According to reports, the patient had contracted coronavirus and the erection was due to a rare complication of the disease.
The unidentified 69-year-old, from Ohio was diagnosed with the condition, known medically as priapism, while in hospital with a severe bout of Covid last autumn. He was admitted to the Miami Valley Hospital in August with severe breathlessness and inflammation, which had caused fluid to build up inside his lungs.
The patient, who was obese, was sedated and put on a ventilator when his condition deteriorated and his lungs started to fail after 10 days of treatment. Medics placed him face down in the prone position for 12 hours as an emergency technique to help get air around his body. When he was turned onto his back later in the afternoon, nurses noticed he had developed an erection.
Writing in The American Journal of American Medicine, medics who treated him said they believed Covid had caused blood clots in his penis.
An ice pack was applied to the patient’s penis to try to bring the swelling down but the stiffness persisted for three hours. Doctors then had to drain the blood from his penis using a needle. While the priapism did not return, the patient died in ICU when his lungs eventually failed. They said the corpora cavernosa (the chambers of tissue inside of his penis) were rigid, yet the tip was flaccid.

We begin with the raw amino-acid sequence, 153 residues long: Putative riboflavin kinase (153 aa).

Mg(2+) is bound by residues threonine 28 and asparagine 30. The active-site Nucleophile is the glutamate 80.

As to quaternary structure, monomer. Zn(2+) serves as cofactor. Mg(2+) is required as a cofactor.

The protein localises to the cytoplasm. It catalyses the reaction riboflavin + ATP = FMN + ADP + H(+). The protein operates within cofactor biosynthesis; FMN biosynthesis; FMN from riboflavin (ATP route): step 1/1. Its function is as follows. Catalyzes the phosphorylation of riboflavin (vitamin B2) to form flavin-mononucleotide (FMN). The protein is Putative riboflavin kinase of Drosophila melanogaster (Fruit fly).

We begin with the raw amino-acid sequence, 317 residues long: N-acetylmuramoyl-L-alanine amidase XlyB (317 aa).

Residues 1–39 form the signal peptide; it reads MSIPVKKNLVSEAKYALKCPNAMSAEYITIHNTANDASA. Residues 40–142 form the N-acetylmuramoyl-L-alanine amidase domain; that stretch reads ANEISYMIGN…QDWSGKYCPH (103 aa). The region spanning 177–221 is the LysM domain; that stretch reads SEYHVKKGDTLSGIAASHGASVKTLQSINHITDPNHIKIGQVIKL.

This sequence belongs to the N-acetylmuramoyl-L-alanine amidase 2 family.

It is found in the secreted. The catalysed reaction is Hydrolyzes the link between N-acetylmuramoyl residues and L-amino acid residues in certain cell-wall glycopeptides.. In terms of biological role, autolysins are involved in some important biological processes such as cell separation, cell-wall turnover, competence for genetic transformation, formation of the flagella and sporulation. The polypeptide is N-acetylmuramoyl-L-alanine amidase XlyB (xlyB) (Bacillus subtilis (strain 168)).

The man was diagnosed with low-flow priapism ― when blood becomes trapped in the erection chambers, which is believed to have been caused by clots in his blood.
Because the patient was unconscious, he was unable to answer questions about how much pain he was suffering but the condition is known to become excruciating.
One of the effects of coronavirus has been found in many patients to damage blood vessels, causing dangerous blood clots.
While experts are unsure why the virus causes the blockages, the prevailing theory is that it is the result of an immune overreaction called a ‘cytokine storm’, which sees the body attack healthy tissue.
Priapism also affects men with sickle-cell disease, leukemia (cancer of the blood), or malaria, but can happen randomly without any trigger. Blood clotting has been reported as a dangerous complication in up to a third of coronavirus-infected patients. When clots block arteries or veins, the blockages can trigger fatal heart attacks and strokes. They can also lead to priapism.
It’s not the first time this condition has been seen in a patient experiencing severe COVID symptoms, according to multiple reports. A 62-year-old French man had the same condition while in Centre Hospitalier de Versailles in Le Chesnay but, after two weeks in intensive care, he recovered.